Religion and Suffering


This might not be going to go where you think it's going to go.


I'm probably not so qualified to write this, but that's never stopped me before.

There is a fascinating letter written to the Philippian church by the apostle known as Paul. The first page of the letter is dynamite! Paul speaks about having no confidence in the flesh, and he does so in the midst of another discussion about circumcision and religious law. Oh boy! He seems to be referring to circumcision in particular, and religious regulation in general as things he has no confidence in, and sums them up in the word "flesh". It always strikes me, no matter how many times I read it.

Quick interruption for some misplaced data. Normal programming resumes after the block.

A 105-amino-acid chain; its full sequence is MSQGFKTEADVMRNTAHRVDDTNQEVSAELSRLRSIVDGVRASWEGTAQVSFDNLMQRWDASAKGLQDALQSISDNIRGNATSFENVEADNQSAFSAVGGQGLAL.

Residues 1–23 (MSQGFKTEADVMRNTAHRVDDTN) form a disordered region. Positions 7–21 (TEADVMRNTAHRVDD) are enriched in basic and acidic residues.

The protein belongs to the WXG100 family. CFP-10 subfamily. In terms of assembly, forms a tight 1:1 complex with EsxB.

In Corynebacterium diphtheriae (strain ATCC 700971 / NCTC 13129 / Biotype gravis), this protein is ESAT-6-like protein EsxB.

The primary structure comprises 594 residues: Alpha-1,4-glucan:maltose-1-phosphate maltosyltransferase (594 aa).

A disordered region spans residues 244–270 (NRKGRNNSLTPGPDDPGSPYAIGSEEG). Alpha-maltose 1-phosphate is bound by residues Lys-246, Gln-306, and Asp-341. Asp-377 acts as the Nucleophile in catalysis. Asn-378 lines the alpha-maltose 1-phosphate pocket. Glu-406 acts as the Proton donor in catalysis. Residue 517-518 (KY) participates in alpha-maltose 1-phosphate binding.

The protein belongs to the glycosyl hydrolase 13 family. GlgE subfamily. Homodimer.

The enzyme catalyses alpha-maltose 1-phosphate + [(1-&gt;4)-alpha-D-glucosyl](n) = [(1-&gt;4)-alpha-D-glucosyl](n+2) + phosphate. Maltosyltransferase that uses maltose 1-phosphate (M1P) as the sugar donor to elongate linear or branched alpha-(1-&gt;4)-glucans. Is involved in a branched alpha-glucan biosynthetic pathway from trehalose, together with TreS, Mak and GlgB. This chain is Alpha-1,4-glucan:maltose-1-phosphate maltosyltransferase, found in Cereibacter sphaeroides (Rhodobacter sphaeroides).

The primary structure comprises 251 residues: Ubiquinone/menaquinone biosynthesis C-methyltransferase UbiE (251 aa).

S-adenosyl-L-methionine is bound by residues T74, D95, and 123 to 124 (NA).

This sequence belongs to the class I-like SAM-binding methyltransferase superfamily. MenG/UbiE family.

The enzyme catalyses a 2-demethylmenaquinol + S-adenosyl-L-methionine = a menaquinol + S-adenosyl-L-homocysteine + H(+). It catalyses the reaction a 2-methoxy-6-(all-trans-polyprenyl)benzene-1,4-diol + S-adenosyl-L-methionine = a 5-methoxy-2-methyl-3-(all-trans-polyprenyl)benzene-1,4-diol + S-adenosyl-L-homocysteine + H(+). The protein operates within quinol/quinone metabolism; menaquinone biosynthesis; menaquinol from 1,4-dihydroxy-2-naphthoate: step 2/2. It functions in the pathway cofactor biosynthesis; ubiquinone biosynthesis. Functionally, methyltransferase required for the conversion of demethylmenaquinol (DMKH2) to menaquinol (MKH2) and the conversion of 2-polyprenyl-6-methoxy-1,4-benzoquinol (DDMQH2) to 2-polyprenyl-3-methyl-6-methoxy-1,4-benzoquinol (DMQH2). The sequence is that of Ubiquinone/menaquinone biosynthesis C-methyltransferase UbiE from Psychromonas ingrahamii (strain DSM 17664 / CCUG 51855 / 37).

The contrast to the religious experience of faith is not what you might think either. Before I get there, consider this: groups of people who have been through situations together tend to experience a sort of banding together, or special empathy toward each other long after the event has passed. You see this in one form in soldiers, or short term missions groups, and in another ongoing form in school teachers. Psychologically, almost nothing is more powerful than suffering together ... And here's the powerful thing about Christianity: For the Christian, Instead of waiting for suffering to happen, we seek out and enter into others' suffering on purpose ... Just as Christ entered our suffering. The divine love we received is the same love we give away. Collosians 1 and Philippians 2 speak to this.

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